Divorce impact on estimated taxes (going from join...
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Returning Member

Divorce impact on estimated taxes (going from joint to single)

Last tax year wife and I decided to divorce.  We sold numerous equities and realized many capital gains that drove our 2019 joint return amount due very high and subsequently the 2020 estimated taxes very high.


The divorce was finalized in February 2020 so we will be filing single. Since divorce is considered a life event, am I still required to pay estimated taxes at all?


If so, how do I handle submitting estimated taxes for 2020?  

2 Replies
Level 15

Divorce impact on estimated taxes (going from joint to single)

Just for clarity, I'm making this statement: Since you were still legally married on Dec 31 of 2019, you two filed a 2019 joint tax return.

You are not required to pay estimated taxes. Period. End of Story. The 1040-ES forms are generated based on your 2019 income and tax liability. It's not uncommon for the program to generate those forms in your situation.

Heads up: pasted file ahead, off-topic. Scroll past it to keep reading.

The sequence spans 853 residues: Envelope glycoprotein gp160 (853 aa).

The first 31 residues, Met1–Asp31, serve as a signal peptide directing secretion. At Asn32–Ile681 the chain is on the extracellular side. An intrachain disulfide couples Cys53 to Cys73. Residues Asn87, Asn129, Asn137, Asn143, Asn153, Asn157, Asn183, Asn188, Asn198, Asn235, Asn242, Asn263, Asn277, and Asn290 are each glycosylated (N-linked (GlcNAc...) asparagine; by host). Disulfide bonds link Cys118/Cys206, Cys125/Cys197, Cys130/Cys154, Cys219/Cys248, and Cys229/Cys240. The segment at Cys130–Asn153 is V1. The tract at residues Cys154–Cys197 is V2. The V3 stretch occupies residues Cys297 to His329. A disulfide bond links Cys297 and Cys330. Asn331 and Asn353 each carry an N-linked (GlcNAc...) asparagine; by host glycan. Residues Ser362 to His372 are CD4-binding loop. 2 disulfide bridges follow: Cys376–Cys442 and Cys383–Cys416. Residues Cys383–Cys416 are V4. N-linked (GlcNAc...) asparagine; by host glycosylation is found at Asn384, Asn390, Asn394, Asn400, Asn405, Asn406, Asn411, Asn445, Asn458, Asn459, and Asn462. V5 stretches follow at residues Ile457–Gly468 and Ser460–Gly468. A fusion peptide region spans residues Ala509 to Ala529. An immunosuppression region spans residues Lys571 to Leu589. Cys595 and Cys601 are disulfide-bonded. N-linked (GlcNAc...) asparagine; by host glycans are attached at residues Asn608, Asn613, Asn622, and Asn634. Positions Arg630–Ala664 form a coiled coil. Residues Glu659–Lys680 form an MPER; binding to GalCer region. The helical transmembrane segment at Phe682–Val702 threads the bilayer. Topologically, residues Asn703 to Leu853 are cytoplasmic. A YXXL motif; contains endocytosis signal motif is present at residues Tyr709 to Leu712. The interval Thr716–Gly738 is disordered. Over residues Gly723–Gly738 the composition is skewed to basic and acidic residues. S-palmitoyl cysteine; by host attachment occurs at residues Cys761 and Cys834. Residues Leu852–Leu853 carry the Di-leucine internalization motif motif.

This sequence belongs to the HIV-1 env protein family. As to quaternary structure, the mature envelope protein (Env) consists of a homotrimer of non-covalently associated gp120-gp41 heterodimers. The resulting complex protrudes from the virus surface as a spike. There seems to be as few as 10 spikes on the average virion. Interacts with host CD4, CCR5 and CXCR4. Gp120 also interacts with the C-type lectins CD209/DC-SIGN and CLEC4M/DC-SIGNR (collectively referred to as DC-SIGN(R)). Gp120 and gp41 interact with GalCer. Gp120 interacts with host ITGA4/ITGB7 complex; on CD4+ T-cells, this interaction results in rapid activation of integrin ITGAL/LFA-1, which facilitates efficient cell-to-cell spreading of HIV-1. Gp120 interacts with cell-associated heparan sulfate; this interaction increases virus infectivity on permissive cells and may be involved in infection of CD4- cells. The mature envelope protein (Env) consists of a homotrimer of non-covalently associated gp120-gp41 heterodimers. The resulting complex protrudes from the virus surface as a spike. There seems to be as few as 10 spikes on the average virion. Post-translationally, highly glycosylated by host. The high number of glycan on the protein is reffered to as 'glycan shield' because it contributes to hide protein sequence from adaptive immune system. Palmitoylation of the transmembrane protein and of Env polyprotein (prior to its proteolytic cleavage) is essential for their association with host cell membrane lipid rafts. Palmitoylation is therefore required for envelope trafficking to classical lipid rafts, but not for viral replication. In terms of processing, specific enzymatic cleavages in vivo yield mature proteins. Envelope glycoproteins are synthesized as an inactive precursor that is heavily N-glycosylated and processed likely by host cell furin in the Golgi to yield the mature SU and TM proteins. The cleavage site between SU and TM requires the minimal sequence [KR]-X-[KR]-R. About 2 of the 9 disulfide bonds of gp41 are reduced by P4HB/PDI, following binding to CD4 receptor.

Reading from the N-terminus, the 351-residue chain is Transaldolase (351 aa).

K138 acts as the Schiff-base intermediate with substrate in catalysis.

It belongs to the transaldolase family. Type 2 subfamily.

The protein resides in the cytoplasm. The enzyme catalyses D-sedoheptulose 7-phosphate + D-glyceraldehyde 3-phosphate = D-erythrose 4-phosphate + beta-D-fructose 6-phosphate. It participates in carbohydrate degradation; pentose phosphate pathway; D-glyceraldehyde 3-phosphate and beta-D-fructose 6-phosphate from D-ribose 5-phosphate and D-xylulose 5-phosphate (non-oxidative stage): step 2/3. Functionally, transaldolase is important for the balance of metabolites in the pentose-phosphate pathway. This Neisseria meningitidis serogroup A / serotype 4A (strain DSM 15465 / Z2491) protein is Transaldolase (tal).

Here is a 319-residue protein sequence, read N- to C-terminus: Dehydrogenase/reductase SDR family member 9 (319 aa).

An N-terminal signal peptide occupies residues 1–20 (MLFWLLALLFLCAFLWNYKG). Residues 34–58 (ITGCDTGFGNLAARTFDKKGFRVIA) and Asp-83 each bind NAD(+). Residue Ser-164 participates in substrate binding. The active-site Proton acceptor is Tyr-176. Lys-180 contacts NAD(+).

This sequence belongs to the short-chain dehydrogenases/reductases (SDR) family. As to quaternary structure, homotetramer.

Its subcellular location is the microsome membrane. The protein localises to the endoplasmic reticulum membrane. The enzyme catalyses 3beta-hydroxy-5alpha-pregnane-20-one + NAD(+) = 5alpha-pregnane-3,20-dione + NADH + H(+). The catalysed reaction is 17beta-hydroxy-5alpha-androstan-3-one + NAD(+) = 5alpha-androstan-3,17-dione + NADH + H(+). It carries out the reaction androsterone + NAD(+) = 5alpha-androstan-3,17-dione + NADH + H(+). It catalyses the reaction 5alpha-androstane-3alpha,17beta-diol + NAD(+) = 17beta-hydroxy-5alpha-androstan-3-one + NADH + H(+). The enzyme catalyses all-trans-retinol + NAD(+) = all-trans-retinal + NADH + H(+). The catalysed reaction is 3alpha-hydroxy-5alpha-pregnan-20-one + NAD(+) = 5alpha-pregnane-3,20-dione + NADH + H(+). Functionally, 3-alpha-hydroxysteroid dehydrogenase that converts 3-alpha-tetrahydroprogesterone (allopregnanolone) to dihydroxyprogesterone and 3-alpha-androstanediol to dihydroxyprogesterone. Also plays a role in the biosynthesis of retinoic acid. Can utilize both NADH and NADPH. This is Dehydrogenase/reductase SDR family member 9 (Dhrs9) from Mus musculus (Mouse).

Just understand that if, when you file your 2020 tax return:

 - If what you owe the IRS is more than $1000 or more than 10% of your total tax liability (whichever is *HIGHER*) then you will be assessed an underpayment or under withholding penalty. Overall though, I don't see that as a possibility since your 2019 AGI was raised by the selling of property you two own or owned together. So if you want, you can just throw away those 1040-ES forms and not concern yourselves with it.

However, I would highly suggest that both of you update your W-4 with your respective employers ASAP, to change the withholding amount on your W-2 income so they will withhold the correct amount based on your change in status from married to single.


Returning Member

Divorce impact on estimated taxes (going from joint to single)

Likewise for clarity, I do not have any W-2s.  All income is investment based (gains and dividends).  


I think you answered my underlying question with I am still liable for underpayment penalty if my quarterly  estimated payments are too low.

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